“It started deflating, and then it started going down,” witness Bryan Rosine told the Journal-Sentinel. “They were trying to give it some throttle and it didn’t go up. Then there was a bunch of kabooms and smoke clouds.”
A spokesman for AirSign, the company that operated the blimp, told the Journal-Sentinel that the pilot suffered burns but will recover after staying with the blimp as it went down in a field near the golf course. A crew member on the ground was able to pull him from the wreckage.
According to the USGA, which runs the event, the blimp was unaffiliated with the tournament or with Fox Sports, which is broadcasting the event.
WMTV in Madison, Wisconsin, posted photos of the crash scene and had a helicopter circling the crash scene. Its live footage showed what appeared to be a good number of emergency workers tending to a single individual on the ground. The person was transported away from the middle of a field in the back of a pickup truck and driven to a the parking lot of what appeared to be a warehouse in the middle of a vast field. Workers unloaded the gurney off the truck and loaded it onto a waiting emergency helicopter, which then flew off to a nearby hospital.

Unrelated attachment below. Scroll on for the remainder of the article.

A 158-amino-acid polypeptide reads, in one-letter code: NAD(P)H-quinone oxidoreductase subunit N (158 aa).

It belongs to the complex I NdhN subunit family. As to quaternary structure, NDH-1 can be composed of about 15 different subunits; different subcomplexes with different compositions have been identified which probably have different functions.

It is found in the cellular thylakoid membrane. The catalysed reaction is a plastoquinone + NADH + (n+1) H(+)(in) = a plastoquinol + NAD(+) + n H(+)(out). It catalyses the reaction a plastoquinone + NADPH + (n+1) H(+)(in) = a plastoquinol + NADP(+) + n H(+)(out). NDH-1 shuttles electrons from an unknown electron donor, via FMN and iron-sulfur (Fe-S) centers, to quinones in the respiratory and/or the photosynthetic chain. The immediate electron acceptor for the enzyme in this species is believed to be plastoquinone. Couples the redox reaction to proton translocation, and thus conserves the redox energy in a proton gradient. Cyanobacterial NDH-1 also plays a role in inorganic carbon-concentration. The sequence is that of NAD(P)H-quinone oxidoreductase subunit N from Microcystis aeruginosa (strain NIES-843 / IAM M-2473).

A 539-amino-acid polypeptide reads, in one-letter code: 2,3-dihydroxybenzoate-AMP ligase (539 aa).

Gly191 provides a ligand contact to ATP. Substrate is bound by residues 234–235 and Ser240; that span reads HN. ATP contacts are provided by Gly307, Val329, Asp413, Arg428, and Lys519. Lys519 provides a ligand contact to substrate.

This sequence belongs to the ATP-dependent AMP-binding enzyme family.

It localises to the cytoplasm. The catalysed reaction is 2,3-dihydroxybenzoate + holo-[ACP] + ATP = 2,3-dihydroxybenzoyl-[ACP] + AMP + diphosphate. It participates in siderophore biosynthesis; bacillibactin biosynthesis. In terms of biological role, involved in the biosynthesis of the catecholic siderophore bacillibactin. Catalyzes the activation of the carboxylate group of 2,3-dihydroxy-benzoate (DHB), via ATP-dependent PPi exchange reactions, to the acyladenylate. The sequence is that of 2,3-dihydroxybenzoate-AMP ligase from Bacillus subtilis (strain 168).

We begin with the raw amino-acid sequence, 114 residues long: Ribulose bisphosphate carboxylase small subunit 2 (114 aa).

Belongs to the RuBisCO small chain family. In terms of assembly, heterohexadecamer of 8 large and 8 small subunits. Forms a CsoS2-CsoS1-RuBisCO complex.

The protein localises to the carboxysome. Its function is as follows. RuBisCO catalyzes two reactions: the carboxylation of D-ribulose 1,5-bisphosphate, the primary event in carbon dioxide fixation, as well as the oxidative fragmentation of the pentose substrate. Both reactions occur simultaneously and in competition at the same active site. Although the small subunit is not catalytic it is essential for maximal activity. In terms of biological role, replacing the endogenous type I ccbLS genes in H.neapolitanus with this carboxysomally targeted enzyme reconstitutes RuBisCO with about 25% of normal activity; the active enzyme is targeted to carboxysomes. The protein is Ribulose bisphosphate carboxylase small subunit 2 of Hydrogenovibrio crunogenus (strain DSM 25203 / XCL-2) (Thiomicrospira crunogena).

Patrick Walsh, AirSign’s CEO, told CBS News that the cause of the crash was still under investigation. The pilot suffered burns, he said, and there were no injuries on the ground.
According to a National Transportation Safety Board database, AirSign aircraft have been involved in two incidents, both of them involving planes. In April 2010, the pilot was killed after a small propeller plane he was flying “was substantially damaged when it…
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